Magazine-cartoon situations: are they plausible?

There are some settings for cartoons in magazines–some general appeal, some specialized–Playboy, for one, which setting seem contrived, impossible, or merely implausible.
*Cannibals boiling captured visitors in iron cauldrons.
*People marooned on desert islands (countless variations).
*Man and woman caught in flagrante delicto, in a bedroom, by the spouse of either the man or the woman.
*Burglars wearing flat caps, black eye masks, and striped shirts.
Ad infinitum.
Is there any basis to these settings? For one thing, where would cannibal tribes get a cauldron? (And, from a macabre point of view, why would they want boiled meat–which even I know is stringy–when they could barbecue? :eek:!)

Remember that the cauldron thing is a stereotype propagated by British Colonialists.

Why exactly do they have to portray realistic situations? Are you so literal minded that the idea of something having nothing to do with reality is too much for you to take?

Reality is overrated. And it’s pretty pointless to demand reality from a cartoon. Next will you complain that the people in them aren’t “realistic” (“nobody has noses like that! And look at the number of fingers!”)?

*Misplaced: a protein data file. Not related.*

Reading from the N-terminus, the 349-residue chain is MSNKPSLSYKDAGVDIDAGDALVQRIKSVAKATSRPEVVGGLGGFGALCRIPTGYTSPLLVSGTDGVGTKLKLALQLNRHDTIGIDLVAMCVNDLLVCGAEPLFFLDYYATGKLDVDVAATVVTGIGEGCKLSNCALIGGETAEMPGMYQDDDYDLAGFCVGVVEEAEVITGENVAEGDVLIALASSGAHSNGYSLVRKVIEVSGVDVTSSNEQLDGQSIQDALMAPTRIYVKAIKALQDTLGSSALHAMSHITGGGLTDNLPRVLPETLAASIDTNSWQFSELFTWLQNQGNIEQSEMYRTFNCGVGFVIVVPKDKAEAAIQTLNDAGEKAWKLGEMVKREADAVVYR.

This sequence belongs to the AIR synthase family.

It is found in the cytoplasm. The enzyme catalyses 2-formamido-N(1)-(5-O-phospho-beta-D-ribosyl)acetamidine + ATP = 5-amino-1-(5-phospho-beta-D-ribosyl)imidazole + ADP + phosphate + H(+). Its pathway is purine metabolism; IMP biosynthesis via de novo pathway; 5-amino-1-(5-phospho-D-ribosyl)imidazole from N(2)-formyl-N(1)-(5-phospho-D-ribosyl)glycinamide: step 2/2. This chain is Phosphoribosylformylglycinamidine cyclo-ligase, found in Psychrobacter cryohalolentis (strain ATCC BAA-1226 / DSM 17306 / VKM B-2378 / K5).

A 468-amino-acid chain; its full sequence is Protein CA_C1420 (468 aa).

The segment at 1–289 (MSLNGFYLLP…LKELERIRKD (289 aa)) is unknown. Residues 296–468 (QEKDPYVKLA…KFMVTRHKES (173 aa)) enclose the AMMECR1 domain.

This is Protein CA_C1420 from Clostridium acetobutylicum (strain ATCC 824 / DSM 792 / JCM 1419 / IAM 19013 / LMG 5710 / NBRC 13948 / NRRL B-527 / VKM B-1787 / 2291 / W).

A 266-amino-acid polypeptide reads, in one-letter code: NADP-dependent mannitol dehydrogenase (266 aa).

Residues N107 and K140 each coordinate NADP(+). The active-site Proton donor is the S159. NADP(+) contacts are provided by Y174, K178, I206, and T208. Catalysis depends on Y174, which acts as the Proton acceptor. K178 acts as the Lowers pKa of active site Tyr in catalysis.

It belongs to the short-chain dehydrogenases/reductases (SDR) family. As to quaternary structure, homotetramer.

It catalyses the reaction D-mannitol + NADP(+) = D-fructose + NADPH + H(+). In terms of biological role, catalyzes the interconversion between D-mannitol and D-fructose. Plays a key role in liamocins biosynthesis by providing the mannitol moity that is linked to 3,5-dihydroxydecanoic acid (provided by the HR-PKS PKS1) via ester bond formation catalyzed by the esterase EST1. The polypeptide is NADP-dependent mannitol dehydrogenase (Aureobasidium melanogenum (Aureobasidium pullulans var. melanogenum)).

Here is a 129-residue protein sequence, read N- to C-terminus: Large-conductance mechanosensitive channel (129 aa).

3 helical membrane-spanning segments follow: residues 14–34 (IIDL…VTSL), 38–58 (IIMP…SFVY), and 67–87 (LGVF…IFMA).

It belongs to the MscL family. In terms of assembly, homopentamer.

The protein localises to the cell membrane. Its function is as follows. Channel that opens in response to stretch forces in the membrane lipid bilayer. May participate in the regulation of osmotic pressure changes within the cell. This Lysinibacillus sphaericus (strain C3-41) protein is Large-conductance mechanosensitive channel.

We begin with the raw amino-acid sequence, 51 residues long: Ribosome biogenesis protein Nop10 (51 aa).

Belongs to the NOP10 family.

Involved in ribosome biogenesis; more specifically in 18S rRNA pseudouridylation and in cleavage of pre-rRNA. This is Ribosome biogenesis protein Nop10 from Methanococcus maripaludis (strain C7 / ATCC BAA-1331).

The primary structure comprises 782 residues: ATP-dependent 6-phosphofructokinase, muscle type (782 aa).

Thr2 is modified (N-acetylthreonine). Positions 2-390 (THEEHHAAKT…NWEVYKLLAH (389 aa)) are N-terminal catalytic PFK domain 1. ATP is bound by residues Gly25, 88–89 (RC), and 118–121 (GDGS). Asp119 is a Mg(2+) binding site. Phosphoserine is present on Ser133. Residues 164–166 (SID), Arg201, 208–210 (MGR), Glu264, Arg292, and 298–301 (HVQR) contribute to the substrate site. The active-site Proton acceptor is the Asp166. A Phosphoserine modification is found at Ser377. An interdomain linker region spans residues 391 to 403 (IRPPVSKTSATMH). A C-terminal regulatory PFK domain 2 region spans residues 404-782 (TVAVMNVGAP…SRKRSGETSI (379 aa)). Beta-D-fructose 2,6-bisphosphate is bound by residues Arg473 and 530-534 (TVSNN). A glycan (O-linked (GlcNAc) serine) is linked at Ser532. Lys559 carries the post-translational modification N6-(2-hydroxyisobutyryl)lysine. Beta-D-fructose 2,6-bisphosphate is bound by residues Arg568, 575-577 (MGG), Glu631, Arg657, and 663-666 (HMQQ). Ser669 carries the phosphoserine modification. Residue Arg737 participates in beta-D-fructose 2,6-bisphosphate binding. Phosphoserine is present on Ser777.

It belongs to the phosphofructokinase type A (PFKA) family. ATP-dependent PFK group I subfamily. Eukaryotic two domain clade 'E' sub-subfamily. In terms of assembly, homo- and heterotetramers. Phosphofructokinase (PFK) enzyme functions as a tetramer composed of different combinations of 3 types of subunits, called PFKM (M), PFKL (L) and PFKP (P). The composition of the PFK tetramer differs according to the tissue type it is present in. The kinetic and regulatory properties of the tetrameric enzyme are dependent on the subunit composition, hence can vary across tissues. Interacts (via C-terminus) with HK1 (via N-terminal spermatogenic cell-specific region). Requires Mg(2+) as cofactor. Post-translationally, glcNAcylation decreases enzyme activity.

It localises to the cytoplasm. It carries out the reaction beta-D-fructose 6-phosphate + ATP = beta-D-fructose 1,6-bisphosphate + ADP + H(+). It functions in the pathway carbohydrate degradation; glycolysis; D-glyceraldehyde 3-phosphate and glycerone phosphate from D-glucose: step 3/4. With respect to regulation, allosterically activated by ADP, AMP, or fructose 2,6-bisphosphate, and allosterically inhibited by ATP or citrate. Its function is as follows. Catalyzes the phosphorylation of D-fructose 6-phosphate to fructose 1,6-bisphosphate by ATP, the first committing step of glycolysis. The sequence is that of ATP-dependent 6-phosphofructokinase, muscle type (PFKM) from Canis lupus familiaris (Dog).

I don’t think it’s a complaint that the situations aren’t realistic, it’s an observation with a question - where the heck did we come up with them, and why’d they stick around - and a request for more examples. At no point does the OP indicate that they’re a Bad Thing.

I think Mad magazine used to regularly draw attention to similar examples. For example, how many people have ever actually seen a magician pull a rabbit from a hat?

Cartoonists rely on shorthand, and ‘instant’ ways of conveying a scene or predicament that will serve the purpose of the joke. Realism isn’t the requirement. Structure for a joke is.

Gary Larson commented on this in his Pre-History of The Far Side. When he drew a male mosquito coming home from work, hanging up his hat, and griping to the female about his hard day spreading infection, he was swamped with mail from people anxious to inform him that it’s the female mosquitoes who bite. “Of course,” said Larson, “it’s perfectly plausible that mosquitoes live in houses, wear clothes, speak English…”